Motorola's demands were revealed in documentation by the European Commission, which noted that in late 2011, patent licensing negotiations between the two companies "envisaged a cross-licence possibly to the benefit of all Android OEMs but also with mutual carve-outs."
The discussions, described by Florian Mueller of FOSSPatents, appeared to be based on a request by a German court to at least attempt to reach a settlement.
Mueller described one settlement negotiation between the two companies where "Apple didn't even send any corporate officer," and "no Apple official sat besides its outside counsel," suggesting that the company had no serious interest in negotiating with Motorola under the terms it demanded.
The discussions noted by the EC were made in relation to its cautious approval of Google's acquisition of Motorola Mobility. The negotiators "realized that the deal would have to be palatable to Google, which didn't (and still doesn't) own MMI in formal terms but is likely to own it soon and has to consent to any settlement before MMI can enter into it," Mueller noted.
All the tea
A footnote in the EC document added that "according to Apple, Motorola Mobility has insisted that Apple cross-licenses its full non-SEP [standards essential patent] portfolio in exchange for Motorola Mobility's SEPs.
"Apple also argues that its refusal to accede to this demand led Motorola Mobility to sue Apple in an attempt to exclude Apple's products from the market. On the terms of Apple's own argument, Motorola Mobility's allegedly anti-competitive behaviour in this regard well precedes the [Google] merger at issue in the present decision. See, for instance, the e-mail of 2 February 2012 from Apple to the Commission."
While Motorola has indicated that Apple simply refused to properly license its patents, and has won German sales injunctions against certain iOS devices (which have been suspended, allowing products to return to the shelf) and against Apple's iCloud messaging services (which are still in effect, and which Motorola is trying to expand into the US), Apple has appealed the rulings.
Apple stated it appealed "because Motorola repeatedly refuses to license this patent to Apple on reasonable terms, despite having declared it an industry standard patent seven years ago."
Discriminatory licensing to block iPhone sales
In December, Apple filed a new complaint against Motorola, detailing that the company has attempted to revoke its patent license with Qualcomm (which produces the baseband chips that allow iPhone and iPad models to connect to wireless networks) and demand new licensing terms from Apple.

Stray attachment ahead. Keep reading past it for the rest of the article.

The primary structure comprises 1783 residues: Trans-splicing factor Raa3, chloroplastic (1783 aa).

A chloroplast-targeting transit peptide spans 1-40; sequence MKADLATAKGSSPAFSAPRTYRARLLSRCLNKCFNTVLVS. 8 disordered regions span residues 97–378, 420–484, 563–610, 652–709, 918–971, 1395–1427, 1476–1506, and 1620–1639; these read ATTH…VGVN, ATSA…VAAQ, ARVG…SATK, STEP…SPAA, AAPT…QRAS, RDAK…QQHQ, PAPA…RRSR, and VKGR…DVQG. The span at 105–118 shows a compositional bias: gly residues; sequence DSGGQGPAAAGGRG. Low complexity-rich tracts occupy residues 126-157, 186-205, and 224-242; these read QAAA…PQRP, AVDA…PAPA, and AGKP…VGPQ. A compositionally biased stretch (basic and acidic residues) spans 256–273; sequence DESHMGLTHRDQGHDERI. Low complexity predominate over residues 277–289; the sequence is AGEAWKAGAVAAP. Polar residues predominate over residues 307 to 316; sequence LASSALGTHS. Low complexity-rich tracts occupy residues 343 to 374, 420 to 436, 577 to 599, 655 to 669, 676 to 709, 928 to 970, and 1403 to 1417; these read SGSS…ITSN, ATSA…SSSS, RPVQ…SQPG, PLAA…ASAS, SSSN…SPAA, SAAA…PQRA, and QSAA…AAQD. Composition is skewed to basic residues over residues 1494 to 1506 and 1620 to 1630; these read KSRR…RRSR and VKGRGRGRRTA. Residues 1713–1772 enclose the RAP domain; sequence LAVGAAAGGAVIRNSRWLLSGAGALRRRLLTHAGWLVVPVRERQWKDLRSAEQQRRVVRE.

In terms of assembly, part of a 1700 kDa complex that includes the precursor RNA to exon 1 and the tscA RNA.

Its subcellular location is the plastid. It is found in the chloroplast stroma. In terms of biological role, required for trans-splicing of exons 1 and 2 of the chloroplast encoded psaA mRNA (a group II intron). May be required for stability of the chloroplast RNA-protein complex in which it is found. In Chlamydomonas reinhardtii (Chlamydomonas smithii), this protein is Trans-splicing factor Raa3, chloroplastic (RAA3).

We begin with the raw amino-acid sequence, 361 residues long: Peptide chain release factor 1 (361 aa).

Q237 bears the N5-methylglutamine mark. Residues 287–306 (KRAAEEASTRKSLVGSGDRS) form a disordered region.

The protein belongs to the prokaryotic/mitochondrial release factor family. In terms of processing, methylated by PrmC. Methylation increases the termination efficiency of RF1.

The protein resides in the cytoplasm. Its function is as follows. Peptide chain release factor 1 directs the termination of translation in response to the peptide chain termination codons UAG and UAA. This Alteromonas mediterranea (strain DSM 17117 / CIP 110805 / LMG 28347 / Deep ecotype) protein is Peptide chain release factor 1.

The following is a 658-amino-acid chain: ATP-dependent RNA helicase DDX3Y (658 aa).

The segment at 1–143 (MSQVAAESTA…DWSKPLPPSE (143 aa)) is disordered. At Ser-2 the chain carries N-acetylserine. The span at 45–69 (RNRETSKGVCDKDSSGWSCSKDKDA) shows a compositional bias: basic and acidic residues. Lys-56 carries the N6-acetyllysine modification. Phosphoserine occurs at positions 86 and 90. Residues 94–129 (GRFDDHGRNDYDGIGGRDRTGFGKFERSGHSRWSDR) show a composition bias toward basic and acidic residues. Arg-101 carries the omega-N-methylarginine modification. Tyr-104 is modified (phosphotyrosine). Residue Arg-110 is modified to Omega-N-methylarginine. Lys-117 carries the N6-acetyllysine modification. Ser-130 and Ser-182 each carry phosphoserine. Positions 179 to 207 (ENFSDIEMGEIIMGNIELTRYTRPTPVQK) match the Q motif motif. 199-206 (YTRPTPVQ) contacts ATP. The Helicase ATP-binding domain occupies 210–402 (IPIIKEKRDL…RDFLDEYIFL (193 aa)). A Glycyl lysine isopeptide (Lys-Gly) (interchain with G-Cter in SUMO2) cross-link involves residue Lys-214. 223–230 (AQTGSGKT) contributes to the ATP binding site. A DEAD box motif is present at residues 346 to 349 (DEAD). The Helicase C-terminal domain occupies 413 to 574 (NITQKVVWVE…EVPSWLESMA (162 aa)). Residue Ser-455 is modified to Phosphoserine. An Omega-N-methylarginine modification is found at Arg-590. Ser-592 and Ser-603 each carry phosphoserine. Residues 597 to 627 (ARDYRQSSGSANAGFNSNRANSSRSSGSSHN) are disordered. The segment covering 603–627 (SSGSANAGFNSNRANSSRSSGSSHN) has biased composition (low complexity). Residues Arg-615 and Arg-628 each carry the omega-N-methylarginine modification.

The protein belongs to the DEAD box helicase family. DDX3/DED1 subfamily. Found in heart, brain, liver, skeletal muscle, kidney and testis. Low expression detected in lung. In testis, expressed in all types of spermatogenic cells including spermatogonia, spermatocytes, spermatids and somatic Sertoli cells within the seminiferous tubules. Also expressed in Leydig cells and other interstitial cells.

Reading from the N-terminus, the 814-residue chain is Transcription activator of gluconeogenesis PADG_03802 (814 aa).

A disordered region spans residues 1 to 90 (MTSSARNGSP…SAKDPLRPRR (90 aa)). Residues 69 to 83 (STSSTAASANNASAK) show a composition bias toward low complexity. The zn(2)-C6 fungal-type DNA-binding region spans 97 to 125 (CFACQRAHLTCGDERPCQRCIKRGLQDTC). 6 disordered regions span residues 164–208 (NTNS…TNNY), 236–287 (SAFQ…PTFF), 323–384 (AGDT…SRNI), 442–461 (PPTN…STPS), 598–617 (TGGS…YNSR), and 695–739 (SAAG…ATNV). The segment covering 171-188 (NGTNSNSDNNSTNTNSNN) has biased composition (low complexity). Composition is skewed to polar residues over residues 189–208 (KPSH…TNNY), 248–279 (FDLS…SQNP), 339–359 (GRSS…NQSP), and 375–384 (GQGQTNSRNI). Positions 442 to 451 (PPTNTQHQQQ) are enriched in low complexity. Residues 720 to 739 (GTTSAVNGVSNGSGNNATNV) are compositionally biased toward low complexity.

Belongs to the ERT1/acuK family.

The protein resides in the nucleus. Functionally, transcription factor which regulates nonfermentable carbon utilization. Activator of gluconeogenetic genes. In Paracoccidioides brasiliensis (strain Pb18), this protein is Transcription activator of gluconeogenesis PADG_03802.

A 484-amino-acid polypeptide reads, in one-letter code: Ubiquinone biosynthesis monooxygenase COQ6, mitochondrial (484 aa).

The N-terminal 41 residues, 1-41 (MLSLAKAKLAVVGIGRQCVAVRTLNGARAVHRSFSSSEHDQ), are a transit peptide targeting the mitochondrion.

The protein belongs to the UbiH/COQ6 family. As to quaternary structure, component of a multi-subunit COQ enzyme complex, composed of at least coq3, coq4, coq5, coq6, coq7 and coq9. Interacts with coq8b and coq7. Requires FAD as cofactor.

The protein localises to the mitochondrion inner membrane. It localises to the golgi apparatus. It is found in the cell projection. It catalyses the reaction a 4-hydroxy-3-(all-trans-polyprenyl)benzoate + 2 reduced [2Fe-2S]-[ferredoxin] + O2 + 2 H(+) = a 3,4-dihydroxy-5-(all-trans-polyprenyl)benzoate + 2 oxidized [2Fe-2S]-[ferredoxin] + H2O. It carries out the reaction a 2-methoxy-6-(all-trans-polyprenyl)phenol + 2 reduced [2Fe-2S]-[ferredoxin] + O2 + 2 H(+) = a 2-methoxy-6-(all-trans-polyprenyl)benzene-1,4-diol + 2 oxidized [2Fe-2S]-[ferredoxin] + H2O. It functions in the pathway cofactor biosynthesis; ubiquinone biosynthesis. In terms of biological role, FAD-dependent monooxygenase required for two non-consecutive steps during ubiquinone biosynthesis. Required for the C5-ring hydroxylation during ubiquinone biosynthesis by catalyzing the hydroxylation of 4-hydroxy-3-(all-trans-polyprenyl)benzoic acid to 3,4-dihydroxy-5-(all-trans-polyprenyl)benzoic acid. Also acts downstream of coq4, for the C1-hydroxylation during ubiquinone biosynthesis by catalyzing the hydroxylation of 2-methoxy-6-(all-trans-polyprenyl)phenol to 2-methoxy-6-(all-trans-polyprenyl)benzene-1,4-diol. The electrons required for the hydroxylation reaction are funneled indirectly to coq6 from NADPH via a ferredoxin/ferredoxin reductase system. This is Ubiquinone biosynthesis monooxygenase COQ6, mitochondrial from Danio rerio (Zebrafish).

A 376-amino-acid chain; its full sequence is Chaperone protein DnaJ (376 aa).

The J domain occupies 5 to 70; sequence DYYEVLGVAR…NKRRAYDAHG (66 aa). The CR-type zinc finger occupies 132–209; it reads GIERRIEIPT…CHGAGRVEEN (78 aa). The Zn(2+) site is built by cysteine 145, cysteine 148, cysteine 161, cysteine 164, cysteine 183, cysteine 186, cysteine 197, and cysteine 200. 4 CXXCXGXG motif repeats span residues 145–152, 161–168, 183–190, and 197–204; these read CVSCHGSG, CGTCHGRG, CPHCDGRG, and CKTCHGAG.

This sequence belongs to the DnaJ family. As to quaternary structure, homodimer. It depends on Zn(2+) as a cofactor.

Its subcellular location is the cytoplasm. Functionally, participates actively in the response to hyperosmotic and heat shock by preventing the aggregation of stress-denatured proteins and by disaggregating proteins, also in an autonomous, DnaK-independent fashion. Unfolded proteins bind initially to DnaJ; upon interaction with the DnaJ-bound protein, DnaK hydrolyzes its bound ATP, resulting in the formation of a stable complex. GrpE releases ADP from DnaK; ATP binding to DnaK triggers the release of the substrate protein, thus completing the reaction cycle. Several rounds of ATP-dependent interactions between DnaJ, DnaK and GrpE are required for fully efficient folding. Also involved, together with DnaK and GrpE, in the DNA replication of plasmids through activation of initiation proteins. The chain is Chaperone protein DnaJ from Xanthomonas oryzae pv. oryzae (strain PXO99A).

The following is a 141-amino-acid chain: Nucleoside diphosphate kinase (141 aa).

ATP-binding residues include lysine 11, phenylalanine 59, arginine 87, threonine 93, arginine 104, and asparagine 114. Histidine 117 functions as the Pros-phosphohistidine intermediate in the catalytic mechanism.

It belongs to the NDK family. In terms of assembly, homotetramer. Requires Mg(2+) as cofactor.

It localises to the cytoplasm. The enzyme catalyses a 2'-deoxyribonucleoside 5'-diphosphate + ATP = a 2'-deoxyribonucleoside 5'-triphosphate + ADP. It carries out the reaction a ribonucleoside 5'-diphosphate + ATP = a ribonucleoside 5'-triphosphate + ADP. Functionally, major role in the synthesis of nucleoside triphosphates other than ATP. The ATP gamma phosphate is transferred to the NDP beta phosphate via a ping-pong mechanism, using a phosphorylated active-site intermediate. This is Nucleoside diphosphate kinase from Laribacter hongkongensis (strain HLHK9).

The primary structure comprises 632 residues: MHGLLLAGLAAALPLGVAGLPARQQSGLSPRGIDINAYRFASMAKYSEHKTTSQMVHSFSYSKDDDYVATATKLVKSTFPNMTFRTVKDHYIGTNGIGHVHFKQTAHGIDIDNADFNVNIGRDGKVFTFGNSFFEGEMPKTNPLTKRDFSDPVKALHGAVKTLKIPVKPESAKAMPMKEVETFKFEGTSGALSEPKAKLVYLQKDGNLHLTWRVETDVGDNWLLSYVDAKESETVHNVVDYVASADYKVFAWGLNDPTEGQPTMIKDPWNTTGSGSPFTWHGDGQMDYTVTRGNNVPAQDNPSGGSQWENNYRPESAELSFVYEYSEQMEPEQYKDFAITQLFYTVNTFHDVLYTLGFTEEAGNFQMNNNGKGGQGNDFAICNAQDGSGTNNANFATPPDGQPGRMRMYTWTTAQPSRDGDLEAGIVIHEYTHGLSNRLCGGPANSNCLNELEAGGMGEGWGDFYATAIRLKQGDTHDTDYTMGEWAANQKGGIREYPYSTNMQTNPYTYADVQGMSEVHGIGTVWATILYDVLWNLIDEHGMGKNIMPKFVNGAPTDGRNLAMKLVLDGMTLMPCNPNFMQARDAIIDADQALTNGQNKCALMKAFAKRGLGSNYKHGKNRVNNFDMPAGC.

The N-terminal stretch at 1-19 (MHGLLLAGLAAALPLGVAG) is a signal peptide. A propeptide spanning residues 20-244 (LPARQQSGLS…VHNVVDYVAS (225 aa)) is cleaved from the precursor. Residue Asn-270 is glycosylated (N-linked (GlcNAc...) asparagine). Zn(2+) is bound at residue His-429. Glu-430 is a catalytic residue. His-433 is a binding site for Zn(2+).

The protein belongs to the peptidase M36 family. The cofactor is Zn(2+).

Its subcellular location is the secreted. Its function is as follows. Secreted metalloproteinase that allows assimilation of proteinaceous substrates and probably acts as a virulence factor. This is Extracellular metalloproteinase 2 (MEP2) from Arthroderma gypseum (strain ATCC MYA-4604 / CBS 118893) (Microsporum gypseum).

"Motorola’s German lawsuit is in direct breach of a Patent Licensing Agreement between Motorola and Qualcomm. As a Qualcomm customer, Apple is a third-party beneficiary of that contract," the company stated.
"Moreover, under this same contract, Motorola’s rights under the ‘336 and the ‘898 patents are exhausted. Accordingly, Apple brings this suit for breach of contract, declaratory, and injunctive relief, and asks this Court to enjoin Motorola from prosecuting and enforcing its claims against Apple in Germany."
Government scrutiny of Motorola, Google and patent abuse
Both the U.S. Department of Justice and the European Commission have approved Google's $12.5 billion acquisition of Motorola, but they have also voiced concerns that Google will abuse the patents it acquires from Motorola. The DoJ called out Google for being "more ambiguous" than Apple or Microsoft in its commitments to upholding FRAND licensing terms for standards-essential patents.
Last month, European Union Competition Commissioner Joaquin Almunia announced plans to "use antitrust powers to prevent patents from being used to unfairly control market share, including in ongoing investigations," adding, "I am determined to use antitrust enforcement to prevent the misuse of patent rights to the detriment of a vigorous and accessible market. I have initiated investigations on this issue in several sectors and we will see the results in due time."
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